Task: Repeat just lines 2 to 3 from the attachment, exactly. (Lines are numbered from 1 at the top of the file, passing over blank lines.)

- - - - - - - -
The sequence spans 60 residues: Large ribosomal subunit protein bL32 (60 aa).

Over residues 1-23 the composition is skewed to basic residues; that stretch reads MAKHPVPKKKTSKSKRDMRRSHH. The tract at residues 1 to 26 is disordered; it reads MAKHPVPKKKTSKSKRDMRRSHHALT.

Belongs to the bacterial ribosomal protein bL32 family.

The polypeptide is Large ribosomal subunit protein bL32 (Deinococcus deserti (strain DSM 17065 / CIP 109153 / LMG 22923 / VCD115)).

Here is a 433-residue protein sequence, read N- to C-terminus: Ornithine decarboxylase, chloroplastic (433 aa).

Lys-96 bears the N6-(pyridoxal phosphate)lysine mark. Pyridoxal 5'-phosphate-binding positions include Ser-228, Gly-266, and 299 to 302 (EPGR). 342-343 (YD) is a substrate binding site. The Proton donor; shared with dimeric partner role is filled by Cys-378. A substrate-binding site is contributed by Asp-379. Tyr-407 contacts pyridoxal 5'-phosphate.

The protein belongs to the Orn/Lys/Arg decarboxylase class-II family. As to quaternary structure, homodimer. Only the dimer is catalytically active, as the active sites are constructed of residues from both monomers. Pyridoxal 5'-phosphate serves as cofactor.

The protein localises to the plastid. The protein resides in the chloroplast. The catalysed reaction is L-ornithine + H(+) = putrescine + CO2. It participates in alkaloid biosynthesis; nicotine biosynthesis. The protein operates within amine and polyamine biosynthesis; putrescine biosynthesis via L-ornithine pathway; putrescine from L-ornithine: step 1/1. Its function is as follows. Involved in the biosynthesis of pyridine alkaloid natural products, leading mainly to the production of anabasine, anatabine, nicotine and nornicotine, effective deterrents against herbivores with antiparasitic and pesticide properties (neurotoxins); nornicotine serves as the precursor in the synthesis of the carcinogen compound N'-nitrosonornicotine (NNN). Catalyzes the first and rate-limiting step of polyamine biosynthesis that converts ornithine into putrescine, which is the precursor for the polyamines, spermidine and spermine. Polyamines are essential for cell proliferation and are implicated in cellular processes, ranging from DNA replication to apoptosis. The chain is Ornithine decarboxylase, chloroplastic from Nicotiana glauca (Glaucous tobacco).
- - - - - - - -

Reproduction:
Over residues 1-23 the composition is skewed to basic residues; that stretch reads MAKHPVPKKKTSKSKRDMRRSHH. The tract at residues 1 to 26 is disordered; it reads MAKHPVPKKKTSKSKRDMRRSHHALT.

Belongs to the bacterial ribosomal protein bL32 family.